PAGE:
Those who know him say that the Prime Minister has always had a quiet but profound faith, one that helped him come to terms with the death of his eldest son. But this candour is not only new, but something of a departure for those in his position. Tony Blair was certainly a committed Christian, but was urged by Alastair Campbell to keep quiet about it on the grounds that here in Britain “we don’t do God”.

How refreshing, then, to have a Prime Minister who is willing to talk openly about the values that motivate him. How refreshing, also, to be reminded that, actually, the British do “do God”. We are a Christian country, whose laws, ethics, language and culture are the product of a particular religious foundation. True, church attendance may be falling (although not everywhere, as the Archbishop of Canterbury has reminded us). But polls show that there is a lingering popular desire for the transcendent and the meaning that it brings to believers’ lives. And Christians – along with Jews, Muslims and other faith groups – continue to play a large role in education and charity.

Read here

Read also:  Evangelical Dave believes in God – will voters believe in him? by Benedict Brogan, Telegraph (Judging by some of the comments on this article, quite a few won't – AM)

 What Cameron can do next for the churches by Paul Goodman, Conservative Home


AddThis Social Bookmark Button

“Muslim infiltration of education”: it’s not about faith schools

April 16th, 2014 Jill Posted in Education, Faith, Islam Comments Off

From Theos

In Birmingham, 25 schools are now being investigated by four separate enquiries after accusations that the have been “taken over” and “infiltrated” by “Muslim extremists”. The strategy was revealed in a letter between sent from Birmingham to Bradford, and forwarded to Birmingham City Council last year: "We have caused a great amount of organised disruption in Birmingham and as a result we now have our own academies and are on our way to getting rid of more headteachers and taking over their schools." It is not known whether the letter is genuine – others have suggested it’s a deliberately provocative hoax. Either way, it has prompted some 200 other complaints from parents and some teachers.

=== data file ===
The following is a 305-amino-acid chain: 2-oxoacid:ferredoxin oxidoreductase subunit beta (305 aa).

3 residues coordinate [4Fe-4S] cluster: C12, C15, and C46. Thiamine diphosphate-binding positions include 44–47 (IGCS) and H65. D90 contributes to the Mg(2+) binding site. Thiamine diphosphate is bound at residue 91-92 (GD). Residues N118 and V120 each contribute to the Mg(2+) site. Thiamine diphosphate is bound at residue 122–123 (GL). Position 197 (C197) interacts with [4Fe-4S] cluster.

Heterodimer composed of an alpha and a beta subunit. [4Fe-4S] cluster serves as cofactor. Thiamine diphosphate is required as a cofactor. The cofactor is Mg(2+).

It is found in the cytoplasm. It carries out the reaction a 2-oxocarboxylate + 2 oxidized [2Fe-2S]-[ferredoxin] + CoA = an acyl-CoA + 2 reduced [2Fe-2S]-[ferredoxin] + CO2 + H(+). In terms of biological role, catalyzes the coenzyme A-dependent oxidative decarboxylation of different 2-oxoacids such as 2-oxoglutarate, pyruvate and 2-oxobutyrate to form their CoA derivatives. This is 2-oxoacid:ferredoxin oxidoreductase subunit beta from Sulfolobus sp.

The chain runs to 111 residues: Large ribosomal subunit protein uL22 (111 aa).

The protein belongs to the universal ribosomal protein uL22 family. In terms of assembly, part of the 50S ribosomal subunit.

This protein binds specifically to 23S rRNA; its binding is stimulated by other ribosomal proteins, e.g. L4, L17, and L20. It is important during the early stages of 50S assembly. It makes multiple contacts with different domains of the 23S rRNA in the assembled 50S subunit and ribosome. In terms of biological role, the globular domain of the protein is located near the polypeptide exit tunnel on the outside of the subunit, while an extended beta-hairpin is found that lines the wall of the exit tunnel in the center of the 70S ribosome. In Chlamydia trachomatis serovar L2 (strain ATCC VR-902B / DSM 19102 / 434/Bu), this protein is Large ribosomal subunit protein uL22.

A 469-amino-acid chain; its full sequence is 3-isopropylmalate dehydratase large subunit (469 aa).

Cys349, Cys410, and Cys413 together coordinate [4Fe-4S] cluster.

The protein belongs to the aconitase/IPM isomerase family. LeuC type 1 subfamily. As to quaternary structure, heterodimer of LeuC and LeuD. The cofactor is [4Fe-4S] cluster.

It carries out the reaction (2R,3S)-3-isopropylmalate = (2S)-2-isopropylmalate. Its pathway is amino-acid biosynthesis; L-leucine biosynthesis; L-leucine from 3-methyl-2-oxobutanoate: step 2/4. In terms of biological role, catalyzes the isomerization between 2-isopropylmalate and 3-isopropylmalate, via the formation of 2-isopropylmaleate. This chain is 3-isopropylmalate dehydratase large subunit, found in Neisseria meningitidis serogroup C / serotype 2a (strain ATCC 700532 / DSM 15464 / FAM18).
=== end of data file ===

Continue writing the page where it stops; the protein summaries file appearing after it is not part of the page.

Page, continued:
[...]  It has not yet been established whether or not the ‘Trojan Horse’ letter which prompted early concerns is genuine, or a provocative hoax. But if I were to lay a small bet on the matter, I would put it on a relatively small number of genuine cases of manipulation by Salafi groups, mixed with quite a lot of wider Muslim communities looking in legitimate ways for schooling that reflects their values, which prompts the beleaguered and marginalised minority white community to feel like they’re being robbed of the opportunity to have their children educated in a way that’s meaningful for them. It’s neither simple nor pretty, it’s just where we are. To use a sporting metaphor, these are the kind of balls that will pop out of the ruck of the heritage of naïve immigration policies, rapid demographic change and the growth in the number of academy schools.